Connecting with wildlife on the water
Paddle sports offer an opportunity to spot and appreciate wildlife from a unique perspective.
What you get up to on the water matters.
Many paddlers are taking steps to avoid wildlife disturbance and share our shores with nature by following the Bird Aware Coastal Code:
- look out for birds
- move further away if they become alert
- follow requests on signs.
Entry and exit
- Plan your route and choose a wildlife friendly entry and exit point. Use our online map to find the most wildlife friendly routes.
- Rig up and keep kit at the top of the beach. Mud, marsh and the water’s edge are feeding areas for birds; shingle beaches are resting and nesting areas.
- Carry or float equipment in and out. Dragging equipment will damage habitat and your craft.
Using suitable entry and exit points can reduce erosion, avoid damaging sensitive plans and animals, and lessen wildlife disturbance.
Watch out, birds about!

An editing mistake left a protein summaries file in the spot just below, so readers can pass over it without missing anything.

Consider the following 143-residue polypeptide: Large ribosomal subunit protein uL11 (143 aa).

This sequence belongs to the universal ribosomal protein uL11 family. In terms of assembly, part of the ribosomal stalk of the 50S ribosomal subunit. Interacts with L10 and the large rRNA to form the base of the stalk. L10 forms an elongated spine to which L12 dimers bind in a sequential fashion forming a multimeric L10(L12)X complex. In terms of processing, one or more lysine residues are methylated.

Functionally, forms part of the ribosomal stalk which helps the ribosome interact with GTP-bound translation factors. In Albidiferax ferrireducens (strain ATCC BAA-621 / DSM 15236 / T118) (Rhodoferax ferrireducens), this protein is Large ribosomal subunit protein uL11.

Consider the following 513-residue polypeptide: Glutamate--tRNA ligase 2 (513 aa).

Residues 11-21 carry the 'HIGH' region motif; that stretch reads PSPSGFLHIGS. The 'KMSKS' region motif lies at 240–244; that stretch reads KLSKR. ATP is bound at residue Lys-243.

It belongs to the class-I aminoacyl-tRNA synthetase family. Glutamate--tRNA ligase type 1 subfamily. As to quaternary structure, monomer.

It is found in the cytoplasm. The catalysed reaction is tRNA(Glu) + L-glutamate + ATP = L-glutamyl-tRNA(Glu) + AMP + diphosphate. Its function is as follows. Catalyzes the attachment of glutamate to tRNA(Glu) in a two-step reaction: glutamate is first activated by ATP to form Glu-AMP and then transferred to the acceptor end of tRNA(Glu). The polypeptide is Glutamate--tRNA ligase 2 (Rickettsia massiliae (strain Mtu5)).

Paddlers stay wildlife-friendly by minimising noise and sudden changes in direction.
If birds become aware of you and change their behaviour, give them space by moving away at a steady pace. You’ll know they’ve become aware of you if they start:
- putting up their heads
- bobbing or turning their heads in your direction
- calling out
- stretching or flapping wings
- walking, swimming or flying away.
Tips for kayakers and canoers
Keep a low paddle angle near wildlife.
Tips for paddleboarders
Keep a low profile: get onto your knees near wildlife.
Did you know?
Wildlife disturbance isn’t just an issue in summer. Coastal birds like waders, ducks and geese will be able to feed and rest safely if they’re not disturbed in the winter months. This will help them thrive.
Protect sensitive places
Islands, spits, marshes, lagoons and mud are vital habitats. Human presence will prevent birds using them.
Avoid landing here and keep your distance.
Small creeks are the perfect hiding place for birds and are sensitive to disturbance.
Stick to the main channels.